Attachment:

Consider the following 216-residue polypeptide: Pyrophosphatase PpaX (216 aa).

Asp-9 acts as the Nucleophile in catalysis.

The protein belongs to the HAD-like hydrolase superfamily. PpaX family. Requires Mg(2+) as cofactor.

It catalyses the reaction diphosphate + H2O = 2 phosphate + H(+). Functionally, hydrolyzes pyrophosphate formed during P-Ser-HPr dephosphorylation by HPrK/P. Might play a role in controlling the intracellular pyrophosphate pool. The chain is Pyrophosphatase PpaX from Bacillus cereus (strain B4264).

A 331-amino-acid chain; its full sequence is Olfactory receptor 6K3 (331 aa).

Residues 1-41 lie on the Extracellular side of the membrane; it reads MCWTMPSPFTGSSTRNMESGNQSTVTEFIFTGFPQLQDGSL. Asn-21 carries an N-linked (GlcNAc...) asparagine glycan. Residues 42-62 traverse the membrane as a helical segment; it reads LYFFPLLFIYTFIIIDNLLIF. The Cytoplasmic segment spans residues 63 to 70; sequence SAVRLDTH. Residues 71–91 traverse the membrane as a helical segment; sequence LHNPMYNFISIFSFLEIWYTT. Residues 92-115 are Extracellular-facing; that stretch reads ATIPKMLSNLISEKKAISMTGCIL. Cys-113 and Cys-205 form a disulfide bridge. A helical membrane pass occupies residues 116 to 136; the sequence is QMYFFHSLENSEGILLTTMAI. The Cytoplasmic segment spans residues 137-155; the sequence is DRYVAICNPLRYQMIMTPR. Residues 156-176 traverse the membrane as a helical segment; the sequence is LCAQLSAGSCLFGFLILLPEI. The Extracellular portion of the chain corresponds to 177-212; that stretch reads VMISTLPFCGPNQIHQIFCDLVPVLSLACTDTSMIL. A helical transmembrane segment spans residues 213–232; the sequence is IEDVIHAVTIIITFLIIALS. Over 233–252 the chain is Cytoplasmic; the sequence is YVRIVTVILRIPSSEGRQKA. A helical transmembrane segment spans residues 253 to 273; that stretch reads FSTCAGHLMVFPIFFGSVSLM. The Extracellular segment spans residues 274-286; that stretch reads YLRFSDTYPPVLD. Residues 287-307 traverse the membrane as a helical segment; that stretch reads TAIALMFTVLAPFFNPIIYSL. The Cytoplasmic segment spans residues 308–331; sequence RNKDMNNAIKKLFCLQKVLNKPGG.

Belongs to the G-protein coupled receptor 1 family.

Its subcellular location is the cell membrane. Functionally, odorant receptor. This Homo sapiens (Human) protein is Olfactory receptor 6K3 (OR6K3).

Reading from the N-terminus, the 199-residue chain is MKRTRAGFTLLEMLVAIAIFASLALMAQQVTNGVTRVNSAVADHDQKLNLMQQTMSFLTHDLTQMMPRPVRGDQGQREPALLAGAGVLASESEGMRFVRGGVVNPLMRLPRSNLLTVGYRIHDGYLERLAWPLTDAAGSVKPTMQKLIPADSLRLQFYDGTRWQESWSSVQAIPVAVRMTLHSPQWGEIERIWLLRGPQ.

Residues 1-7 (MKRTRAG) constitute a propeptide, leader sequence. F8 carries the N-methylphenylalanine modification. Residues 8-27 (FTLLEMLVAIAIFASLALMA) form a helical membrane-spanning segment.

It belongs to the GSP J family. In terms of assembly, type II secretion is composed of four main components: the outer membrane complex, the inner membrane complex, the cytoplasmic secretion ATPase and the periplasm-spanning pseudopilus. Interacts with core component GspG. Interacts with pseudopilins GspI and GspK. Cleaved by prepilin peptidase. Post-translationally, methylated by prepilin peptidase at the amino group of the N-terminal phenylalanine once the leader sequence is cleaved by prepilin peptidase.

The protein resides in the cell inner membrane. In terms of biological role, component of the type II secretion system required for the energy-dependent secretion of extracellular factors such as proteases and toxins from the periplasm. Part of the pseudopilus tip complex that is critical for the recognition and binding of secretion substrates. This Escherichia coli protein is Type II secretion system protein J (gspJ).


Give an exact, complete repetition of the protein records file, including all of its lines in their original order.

Consider the following 216-residue polypeptide: Pyrophosphatase PpaX (216 aa).

Asp-9 acts as the Nucleophile in catalysis.

The protein belongs to the HAD-like hydrolase superfamily. PpaX family. Requires Mg(2+) as cofactor.

It catalyses the reaction diphosphate + H2O = 2 phosphate + H(+). Functionally, hydrolyzes pyrophosphate formed during P-Ser-HPr dephosphorylation by HPrK/P. Might play a role in controlling the intracellular pyrophosphate pool. The chain is Pyrophosphatase PpaX from Bacillus cereus (strain B4264).

A 331-amino-acid chain; its full sequence is Olfactory receptor 6K3 (331 aa).

Residues 1-41 lie on the Extracellular side of the membrane; it reads MCWTMPSPFTGSSTRNMESGNQSTVTEFIFTGFPQLQDGSL. Asn-21 carries an N-linked (GlcNAc...) asparagine glycan. Residues 42-62 traverse the membrane as a helical segment; it reads LYFFPLLFIYTFIIIDNLLIF. The Cytoplasmic segment spans residues 63 to 70; sequence SAVRLDTH. Residues 71–91 traverse the membrane as a helical segment; sequence LHNPMYNFISIFSFLEIWYTT. Residues 92-115 are Extracellular-facing; that stretch reads ATIPKMLSNLISEKKAISMTGCIL. Cys-113 and Cys-205 form a disulfide bridge. A helical membrane pass occupies residues 116 to 136; the sequence is QMYFFHSLENSEGILLTTMAI. The Cytoplasmic segment spans residues 137-155; the sequence is DRYVAICNPLRYQMIMTPR. Residues 156-176 traverse the membrane as a helical segment; the sequence is LCAQLSAGSCLFGFLILLPEI. The Extracellular portion of the chain corresponds to 177-212; that stretch reads VMISTLPFCGPNQIHQIFCDLVPVLSLACTDTSMIL. A helical transmembrane segment spans residues 213–232; the sequence is IEDVIHAVTIIITFLIIALS. Over 233–252 the chain is Cytoplasmic; the sequence is YVRIVTVILRIPSSEGRQKA. A helical transmembrane segment spans residues 253 to 273; that stretch reads FSTCAGHLMVFPIFFGSVSLM. The Extracellular segment spans residues 274-286; that stretch reads YLRFSDTYPPVLD. Residues 287-307 traverse the membrane as a helical segment; that stretch reads TAIALMFTVLAPFFNPIIYSL. The Cytoplasmic segment spans residues 308–331; sequence RNKDMNNAIKKLFCLQKVLNKPGG.

Belongs to the G-protein coupled receptor 1 family.

Its subcellular location is the cell membrane. Functionally, odorant receptor. This Homo sapiens (Human) protein is Olfactory receptor 6K3 (OR6K3).

Reading from the N-terminus, the 199-residue chain is MKRTRAGFTLLEMLVAIAIFASLALMAQQVTNGVTRVNSAVADHDQKLNLMQQTMSFLTHDLTQMMPRPVRGDQGQREPALLAGAGVLASESEGMRFVRGGVVNPLMRLPRSNLLTVGYRIHDGYLERLAWPLTDAAGSVKPTMQKLIPADSLRLQFYDGTRWQESWSSVQAIPVAVRMTLHSPQWGEIERIWLLRGPQ.

Residues 1-7 (MKRTRAG) constitute a propeptide, leader sequence. F8 carries the N-methylphenylalanine modification. Residues 8-27 (FTLLEMLVAIAIFASLALMA) form a helical membrane-spanning segment.

It belongs to the GSP J family. In terms of assembly, type II secretion is composed of four main components: the outer membrane complex, the inner membrane complex, the cytoplasmic secretion ATPase and the periplasm-spanning pseudopilus. Interacts with core component GspG. Interacts with pseudopilins GspI and GspK. Cleaved by prepilin peptidase. Post-translationally, methylated by prepilin peptidase at the amino group of the N-terminal phenylalanine once the leader sequence is cleaved by prepilin peptidase.

The protein resides in the cell inner membrane. In terms of biological role, component of the type II secretion system required for the energy-dependent secretion of extracellular factors such as proteases and toxins from the periplasm. Part of the pseudopilus tip complex that is critical for the recognition and binding of secretion substrates. This Escherichia coli protein is Type II secretion system protein J (gspJ).